Currency pairs update Week 27 2016
I have not done this update for a while.
This is because Binni and I are working on limited resources and so our work arrangement is more like swopping hats. With Binni setting up her online portal and doing webinars every week, I have to pick up other activities.
Important for the community to note, Binni will continue with 4M/BP classes. Her webinars is a channel to share her ideas.
On my side, I will continue to provide support to students on my own level. Of course for those of you who want to have a faster pace, please consider to follow Binni on ‘The Alien Room’. I also encourage you to attend 4M/BP because these are classes where you truly have a 2-way interaction with the trainer.
Looking forward to short-term USD strengthening
Clue #1 – DXY building base on daily chart
- Flag-like chart pattern which is like a continuation
- Confluence of support from trend line, horizontal level
Clue #2 – EURUSD wedge-like retracement
- EURUSD has bearish expansion in June that makes this pair in a month-month down trend
- The wedge-like pattern is a very typical retracement/pullback price action following a bearish expansion
Clue #3 – USDSGD looks supported in favour of USD strengthening
- Finally without further comments from my personal no-BS indicator.
- For those who do not know the background, I have always found the USDSGD to be a leading indication.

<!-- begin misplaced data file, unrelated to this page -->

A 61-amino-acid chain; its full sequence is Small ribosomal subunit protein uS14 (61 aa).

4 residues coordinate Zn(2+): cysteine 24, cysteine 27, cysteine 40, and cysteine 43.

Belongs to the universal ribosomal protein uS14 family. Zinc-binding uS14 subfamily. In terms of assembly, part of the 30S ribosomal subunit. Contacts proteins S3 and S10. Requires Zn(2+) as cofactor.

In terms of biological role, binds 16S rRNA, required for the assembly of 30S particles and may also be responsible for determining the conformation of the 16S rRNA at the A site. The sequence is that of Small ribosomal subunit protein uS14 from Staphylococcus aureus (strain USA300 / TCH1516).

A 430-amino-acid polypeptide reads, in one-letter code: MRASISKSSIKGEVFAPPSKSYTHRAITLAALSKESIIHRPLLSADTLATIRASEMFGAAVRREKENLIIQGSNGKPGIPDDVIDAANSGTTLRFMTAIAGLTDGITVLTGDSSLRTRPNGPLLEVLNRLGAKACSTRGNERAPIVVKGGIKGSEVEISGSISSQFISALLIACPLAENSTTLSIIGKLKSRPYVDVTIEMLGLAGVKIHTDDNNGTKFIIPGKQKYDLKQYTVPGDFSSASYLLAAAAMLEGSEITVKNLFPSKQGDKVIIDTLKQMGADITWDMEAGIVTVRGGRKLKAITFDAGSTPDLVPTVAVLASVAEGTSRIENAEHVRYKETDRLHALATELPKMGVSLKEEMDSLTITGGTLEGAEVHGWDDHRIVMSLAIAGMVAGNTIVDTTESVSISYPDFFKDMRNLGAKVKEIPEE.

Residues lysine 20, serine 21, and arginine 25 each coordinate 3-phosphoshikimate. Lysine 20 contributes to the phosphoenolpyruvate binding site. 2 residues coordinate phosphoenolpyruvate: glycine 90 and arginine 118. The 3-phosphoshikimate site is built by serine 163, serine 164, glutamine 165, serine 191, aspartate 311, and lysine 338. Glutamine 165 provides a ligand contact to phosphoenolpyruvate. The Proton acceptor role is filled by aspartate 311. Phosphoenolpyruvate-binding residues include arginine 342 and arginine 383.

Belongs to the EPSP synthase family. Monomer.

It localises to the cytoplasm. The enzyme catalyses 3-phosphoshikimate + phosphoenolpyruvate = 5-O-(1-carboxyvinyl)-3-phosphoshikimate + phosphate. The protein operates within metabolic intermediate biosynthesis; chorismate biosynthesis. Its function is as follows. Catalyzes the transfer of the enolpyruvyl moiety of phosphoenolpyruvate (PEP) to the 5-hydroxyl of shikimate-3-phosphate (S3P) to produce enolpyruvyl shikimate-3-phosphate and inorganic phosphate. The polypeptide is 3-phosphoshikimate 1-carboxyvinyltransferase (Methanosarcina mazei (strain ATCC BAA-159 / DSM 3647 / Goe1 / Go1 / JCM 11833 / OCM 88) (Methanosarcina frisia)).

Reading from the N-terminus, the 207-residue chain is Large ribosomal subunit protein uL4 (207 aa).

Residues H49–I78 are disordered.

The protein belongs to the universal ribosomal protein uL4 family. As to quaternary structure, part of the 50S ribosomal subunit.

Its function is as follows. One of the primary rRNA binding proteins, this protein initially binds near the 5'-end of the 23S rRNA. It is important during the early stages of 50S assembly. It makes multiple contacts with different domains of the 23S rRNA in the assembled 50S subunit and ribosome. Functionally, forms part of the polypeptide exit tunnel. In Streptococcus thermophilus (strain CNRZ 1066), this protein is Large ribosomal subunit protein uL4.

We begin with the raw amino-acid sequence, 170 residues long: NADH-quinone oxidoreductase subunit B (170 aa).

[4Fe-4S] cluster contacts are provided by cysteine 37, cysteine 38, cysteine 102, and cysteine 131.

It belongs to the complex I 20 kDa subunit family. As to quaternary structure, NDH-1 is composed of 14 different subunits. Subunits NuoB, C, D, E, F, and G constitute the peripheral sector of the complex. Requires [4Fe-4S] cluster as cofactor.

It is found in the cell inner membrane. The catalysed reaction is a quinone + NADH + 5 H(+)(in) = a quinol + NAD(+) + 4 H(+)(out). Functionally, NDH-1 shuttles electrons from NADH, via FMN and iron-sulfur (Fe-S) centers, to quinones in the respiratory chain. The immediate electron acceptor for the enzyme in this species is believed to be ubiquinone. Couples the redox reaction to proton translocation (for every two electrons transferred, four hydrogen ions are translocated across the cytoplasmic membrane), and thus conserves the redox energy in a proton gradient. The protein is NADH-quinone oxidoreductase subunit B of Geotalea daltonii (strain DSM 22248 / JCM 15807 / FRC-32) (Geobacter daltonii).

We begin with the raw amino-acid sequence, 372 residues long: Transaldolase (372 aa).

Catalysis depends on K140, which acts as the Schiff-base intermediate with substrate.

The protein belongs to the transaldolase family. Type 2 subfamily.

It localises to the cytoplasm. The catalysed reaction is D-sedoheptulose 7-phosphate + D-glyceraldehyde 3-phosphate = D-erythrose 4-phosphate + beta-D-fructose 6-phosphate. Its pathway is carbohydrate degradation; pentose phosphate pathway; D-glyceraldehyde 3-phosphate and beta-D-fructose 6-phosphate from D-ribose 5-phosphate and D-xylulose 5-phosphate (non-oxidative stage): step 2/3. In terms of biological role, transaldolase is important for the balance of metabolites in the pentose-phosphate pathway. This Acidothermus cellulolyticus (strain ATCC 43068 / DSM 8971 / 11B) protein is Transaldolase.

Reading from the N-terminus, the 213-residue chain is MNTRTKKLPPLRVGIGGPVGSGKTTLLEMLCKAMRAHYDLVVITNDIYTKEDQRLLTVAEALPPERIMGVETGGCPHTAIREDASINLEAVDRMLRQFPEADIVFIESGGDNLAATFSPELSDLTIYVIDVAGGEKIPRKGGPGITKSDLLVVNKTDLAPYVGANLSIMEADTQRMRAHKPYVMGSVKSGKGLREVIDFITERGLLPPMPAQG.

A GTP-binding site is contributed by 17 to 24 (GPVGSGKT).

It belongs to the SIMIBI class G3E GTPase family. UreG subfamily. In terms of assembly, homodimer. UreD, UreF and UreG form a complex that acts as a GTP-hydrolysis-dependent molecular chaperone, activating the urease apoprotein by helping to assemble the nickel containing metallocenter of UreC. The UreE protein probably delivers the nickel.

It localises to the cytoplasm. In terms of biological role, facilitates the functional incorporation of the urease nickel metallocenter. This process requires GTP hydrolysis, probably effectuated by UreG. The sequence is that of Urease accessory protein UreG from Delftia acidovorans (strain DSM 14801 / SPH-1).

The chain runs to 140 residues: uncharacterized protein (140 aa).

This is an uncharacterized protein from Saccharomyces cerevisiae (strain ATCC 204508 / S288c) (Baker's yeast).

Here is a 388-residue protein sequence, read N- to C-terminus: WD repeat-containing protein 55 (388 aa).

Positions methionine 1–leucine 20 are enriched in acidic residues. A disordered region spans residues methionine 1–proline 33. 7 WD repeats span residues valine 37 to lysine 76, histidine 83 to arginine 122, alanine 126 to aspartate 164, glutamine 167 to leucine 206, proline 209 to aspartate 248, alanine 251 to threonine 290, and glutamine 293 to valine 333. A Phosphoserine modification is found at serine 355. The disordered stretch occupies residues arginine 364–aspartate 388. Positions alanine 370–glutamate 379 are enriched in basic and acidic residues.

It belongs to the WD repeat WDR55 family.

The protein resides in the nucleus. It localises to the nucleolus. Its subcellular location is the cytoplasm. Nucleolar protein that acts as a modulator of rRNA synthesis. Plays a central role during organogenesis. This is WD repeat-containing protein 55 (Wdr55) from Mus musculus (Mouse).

- To reconcile with my post yesterday that observe future SGD strengthening – I see this USD up move as short term but long term, it is destined to be down pending DXY to break 92.
Some fireworks coming?
One event that could trigger the USD move is ECB Draghi’s speech tomorrow – this is his first speech following UK’s EU Referendum ‘Brexit’ and coupled with internet rumblings of Italian bank troubles, expect some fireworks. Oh also note that Brexit has turned out to be more harmful to EU than UK (see my post here).
And finally this important rebuke from IMF
Deutsche Bank’s links to the world’s largest lenders make it a bigger potential risk to the wider financial system than any other global bank, the International Monetary Fund (IMF) said on Thursday.
The IMF compared possible threats to financial stability stemming from globally systemically important banks, known as “G-SIBs”, in a review of Germany’s banking and insurance sector.
“Among the G-SIBs, Deutsche Bank appears to be the most important net contributor to systemic risks, followed by HSBC and Credit Suisse,” the fund said.